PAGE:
Children? Don’t have those, and can’t have those. No medical explanation on either side of the pond as to why. Can’t adopt here, and can’t adopt there. We’re just plain stuck on that front.

Health? My daily struggle with the ol’ chronic illness without a cure (a.k.a. the ‘betes) reminds me that this is not a given.

Appearance? My skin is verging on translucently pale, I’ve probably gained a solid 10 pounds (conservative estimate) this winter, and my hair is the color of dirty dishwater.

House? I live in a barn. I’m not exaggerating.

Possessions? Two suitcases worth, with half of the space in them taken up by medical supplies.

Convenience? What’s that? Most everything here is a p r o c e s s.

Luxury? Okay, I do miss driving wherever I want, whenever I want; going to the movies; getting my nails done (twice a year, but whatever); wandering through Target; and Mexican food.

Career? I don’t have one at present, and there is nothing promising on the horizon despite the dozens and dozens (and dozens!) of applications I’ve filled out.  I know that these years here require sacrifice on my part, and I am willing to do whatever it takes to keep us afloat, but bearing the sole weight of the financial responsibility for our family feels very unnatural to me. It freaks me out, to be perfectly honest.

Education? It’s hard to brag about my grade point average when that’s not a term that people here understand or accept as a legitimate form of assessment.

Myself? I started out my unemployment tenure with a strict hourly schedule to keep productive and happy. That lasted two days. Now I just stay in my pajamas too long and bake too many cookies and realize what a wretched, sinful woman I am who can’t do anything apart from God’s grace.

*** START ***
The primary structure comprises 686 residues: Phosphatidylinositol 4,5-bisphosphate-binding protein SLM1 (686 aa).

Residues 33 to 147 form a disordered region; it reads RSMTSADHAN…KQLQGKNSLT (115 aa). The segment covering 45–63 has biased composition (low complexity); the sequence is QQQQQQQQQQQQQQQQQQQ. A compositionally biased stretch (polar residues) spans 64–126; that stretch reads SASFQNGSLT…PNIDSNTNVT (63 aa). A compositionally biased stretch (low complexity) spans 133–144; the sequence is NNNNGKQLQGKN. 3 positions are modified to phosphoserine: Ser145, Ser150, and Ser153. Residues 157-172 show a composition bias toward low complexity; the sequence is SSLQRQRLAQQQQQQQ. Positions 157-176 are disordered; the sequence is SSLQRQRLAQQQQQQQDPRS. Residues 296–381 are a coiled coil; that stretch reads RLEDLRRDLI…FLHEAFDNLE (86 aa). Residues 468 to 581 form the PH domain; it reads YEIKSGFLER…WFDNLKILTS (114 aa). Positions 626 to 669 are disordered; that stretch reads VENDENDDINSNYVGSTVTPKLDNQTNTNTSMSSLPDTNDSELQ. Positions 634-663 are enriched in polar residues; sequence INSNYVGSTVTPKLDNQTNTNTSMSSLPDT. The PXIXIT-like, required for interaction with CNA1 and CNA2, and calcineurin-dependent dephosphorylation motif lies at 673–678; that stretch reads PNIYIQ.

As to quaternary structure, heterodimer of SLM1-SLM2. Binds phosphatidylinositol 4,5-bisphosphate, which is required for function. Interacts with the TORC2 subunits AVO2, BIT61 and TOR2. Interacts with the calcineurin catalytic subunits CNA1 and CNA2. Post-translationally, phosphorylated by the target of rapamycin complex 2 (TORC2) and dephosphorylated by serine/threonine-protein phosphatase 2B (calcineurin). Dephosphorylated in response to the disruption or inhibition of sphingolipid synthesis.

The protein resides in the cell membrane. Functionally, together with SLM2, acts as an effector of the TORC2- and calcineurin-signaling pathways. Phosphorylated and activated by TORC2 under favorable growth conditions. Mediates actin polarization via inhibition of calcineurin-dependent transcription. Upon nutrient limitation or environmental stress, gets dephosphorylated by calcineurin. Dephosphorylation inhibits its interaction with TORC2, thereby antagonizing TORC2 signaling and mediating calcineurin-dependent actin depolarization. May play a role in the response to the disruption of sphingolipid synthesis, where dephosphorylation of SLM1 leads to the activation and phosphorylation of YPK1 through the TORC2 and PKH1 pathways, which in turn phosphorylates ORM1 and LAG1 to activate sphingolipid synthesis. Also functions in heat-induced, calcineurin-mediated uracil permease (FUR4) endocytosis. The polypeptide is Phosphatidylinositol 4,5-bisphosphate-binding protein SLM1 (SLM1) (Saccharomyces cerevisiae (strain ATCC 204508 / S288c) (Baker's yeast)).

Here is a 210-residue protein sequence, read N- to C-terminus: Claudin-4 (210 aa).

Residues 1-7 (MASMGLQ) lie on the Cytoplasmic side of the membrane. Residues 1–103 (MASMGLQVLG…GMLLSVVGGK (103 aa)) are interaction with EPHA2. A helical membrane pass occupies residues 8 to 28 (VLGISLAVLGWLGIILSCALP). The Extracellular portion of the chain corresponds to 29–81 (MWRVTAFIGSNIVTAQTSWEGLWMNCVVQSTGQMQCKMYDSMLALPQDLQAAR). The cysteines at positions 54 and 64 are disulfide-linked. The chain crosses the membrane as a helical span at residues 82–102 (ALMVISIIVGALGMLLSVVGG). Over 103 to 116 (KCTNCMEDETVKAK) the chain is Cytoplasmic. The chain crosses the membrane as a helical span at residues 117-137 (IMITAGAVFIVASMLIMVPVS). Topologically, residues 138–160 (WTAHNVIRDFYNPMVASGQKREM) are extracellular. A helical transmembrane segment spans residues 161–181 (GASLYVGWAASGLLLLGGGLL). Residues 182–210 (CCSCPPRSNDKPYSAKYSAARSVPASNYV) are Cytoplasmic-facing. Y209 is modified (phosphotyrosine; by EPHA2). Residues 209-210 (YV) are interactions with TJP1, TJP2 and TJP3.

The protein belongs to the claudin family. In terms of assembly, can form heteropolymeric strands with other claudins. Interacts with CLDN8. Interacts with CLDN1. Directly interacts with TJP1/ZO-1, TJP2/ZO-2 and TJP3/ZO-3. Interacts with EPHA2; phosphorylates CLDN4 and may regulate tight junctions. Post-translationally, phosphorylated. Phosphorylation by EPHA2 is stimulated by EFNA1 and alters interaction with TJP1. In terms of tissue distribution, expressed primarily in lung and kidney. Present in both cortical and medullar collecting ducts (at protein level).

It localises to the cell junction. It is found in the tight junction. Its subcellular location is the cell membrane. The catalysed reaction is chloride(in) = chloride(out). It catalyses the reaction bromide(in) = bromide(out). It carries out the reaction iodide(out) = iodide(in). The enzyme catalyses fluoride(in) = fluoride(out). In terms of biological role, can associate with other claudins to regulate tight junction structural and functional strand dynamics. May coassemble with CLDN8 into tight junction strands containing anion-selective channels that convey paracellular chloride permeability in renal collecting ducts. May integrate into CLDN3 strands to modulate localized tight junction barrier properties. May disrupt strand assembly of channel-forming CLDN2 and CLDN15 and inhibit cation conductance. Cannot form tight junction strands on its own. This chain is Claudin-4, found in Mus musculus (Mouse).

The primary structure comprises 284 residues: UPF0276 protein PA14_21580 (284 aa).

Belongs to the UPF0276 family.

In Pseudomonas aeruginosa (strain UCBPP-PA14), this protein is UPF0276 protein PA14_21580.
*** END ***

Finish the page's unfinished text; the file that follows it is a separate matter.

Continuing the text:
I know that these losses I’m grieving are completely relative. Life is hard in general, but my life is not that hard. I could lose much more. I could be suffering without food, clothing, shelter, or loving relationships. I’ll be the first to tell you that I’m really a completely spoiled American brat who doesn’t have the first understanding of God’s faithfulness or the brevity of life.

I know this is where we’re supposed to be right now. My husband is thriving in his work, being affirmed by his supervisor and peers, and really loving his studies. For that I am supremely grateful.

I, on the other hand, feel like my world has been completely rocked. All the things I thought I was either aren’t true of me anymore or don’t really matter at all.

Who am I?

 After sending a prayer SOS to some close friends, one wrote this response back to me. As a Christian, these words spoke deeply to me and I hope that even if you are not of a faith, that you can find truth and comfort in them too.

You are loved and have value by simply existing. To suddenly have no career and “little productivity” is an extreme shock to the system, but at the end of the day whether or not you have accomplished anything speaks nothing to your value. You are loved. Period. PJs, sleep in days, no work, pale skin, LOVED. “While we were still sinners, Christ died for us.”  He loved us before we had ourselves together.
I totally appreciate the joy it brings to check things off a list and feel like you have “done something.”  But maybe there are other plans in store for you right now.  Use this time to listen, to be patient, to slow down, to discover.

In your graduate wife journey, what has been the most difficult part of your ‘identity shift’?